cover image The Fifth Wall

The Fifth Wall

Rachel Nagelberg. Godine/Black Sparrow, $16.95 trade paper (192p) ISBN 978-1-57423-228-8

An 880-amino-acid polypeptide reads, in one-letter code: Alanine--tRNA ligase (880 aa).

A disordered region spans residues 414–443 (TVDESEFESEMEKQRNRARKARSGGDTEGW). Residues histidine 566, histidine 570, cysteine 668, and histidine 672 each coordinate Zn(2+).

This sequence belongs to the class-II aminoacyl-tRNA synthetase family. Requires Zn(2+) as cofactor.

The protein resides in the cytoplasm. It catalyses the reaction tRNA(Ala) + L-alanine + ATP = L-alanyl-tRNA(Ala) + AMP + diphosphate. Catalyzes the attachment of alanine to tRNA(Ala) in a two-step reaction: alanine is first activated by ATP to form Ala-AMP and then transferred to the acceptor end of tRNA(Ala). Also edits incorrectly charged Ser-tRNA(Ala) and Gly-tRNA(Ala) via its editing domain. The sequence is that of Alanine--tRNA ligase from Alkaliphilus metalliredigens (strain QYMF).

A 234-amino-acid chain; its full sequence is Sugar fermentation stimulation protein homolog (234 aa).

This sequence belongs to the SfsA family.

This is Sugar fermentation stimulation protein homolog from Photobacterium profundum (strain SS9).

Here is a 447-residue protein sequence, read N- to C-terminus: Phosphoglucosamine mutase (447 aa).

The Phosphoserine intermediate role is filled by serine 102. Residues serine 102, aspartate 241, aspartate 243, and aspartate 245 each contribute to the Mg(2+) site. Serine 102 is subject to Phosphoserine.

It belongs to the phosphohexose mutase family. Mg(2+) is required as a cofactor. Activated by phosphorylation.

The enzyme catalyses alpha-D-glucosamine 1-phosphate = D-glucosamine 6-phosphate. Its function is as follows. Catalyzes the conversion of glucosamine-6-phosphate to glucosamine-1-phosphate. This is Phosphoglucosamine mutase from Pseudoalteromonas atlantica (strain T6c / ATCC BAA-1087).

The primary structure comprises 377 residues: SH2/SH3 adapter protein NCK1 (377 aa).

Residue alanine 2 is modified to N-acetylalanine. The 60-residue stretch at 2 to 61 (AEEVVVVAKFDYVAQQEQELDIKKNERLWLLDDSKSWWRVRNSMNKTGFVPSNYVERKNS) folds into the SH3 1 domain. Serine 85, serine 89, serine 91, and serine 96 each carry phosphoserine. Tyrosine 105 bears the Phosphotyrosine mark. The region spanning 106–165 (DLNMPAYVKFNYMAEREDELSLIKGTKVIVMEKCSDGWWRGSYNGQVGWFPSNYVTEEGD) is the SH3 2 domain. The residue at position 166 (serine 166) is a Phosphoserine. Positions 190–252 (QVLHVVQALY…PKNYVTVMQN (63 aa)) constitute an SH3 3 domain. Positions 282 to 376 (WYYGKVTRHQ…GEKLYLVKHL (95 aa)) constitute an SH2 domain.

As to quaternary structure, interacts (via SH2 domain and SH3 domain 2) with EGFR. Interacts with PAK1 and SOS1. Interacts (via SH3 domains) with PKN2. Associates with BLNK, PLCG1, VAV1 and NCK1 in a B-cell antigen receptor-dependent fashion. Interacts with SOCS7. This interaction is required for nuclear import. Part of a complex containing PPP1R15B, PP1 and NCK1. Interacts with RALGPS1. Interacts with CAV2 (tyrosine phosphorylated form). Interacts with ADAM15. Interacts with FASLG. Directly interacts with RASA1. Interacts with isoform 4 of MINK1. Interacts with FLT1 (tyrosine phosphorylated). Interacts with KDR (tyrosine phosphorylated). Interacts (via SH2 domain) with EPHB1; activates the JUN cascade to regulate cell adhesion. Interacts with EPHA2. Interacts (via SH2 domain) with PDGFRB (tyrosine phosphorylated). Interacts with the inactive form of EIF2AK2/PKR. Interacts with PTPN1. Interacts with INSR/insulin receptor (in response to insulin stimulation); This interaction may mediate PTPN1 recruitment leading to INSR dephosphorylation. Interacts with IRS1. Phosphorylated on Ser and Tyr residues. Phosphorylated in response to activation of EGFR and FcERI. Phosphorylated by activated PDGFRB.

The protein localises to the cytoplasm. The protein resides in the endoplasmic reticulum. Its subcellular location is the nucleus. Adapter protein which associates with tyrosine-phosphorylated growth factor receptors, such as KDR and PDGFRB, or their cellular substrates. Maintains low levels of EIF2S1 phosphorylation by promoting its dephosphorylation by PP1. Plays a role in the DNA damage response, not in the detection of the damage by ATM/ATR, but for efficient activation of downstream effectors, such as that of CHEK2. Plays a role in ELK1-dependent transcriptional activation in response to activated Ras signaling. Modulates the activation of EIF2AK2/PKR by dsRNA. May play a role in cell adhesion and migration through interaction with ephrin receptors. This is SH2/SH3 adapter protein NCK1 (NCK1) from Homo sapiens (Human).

Art, grief, and technology churn in this excellent and raw novel about a conceptual artist’s recovery from witnessing her mother’s suicide. Sheila arrives home to Berkeley, Calif., after finishing a fine art MFA at Cornell, only to walk in on her mother “poised in the foyer, facing a mirror, gun in her mouth.” Her mother pulls the trigger just as Sheila walks through the door. Rather than confront the horror of what she’s seen, Sheila attempts to turn it into art, hiring a builder named Jesse to tear down her mother’s house and setting up a camera to film its demolition. “I’m extinguishing its power. Eradicating its history,” she tells him, and notes that her “art has always been about documentation.” Sheila’s theorizing is insightful: she labels technology “one great big illusion we’ve all grown unaccustomed to” and wonders at how we use it to “conform our existence over and over.” Still, Sheila’s grand attempt at sublimating her trauma can’t prevent a “lack” from rising within her, what she understands as her body “screaming at me that I’m here.” She attempts to fill the lack through trysts with Jesse, a one-time film studies TA, and an MDMA-snorting fellow artist who introduces her to a debaucherous, surreal place called the Lost Theater. None of these men or experiences can fill the hole in her, though, leaving her to wonder, “Oh Sheila, why can’t you just mourn already?” Through her vivid depiction of Sheila’s emotional tailspin, Nagelberg’s novel profoundly explores the way we live with technology and how it informs our understanding of reality. (May)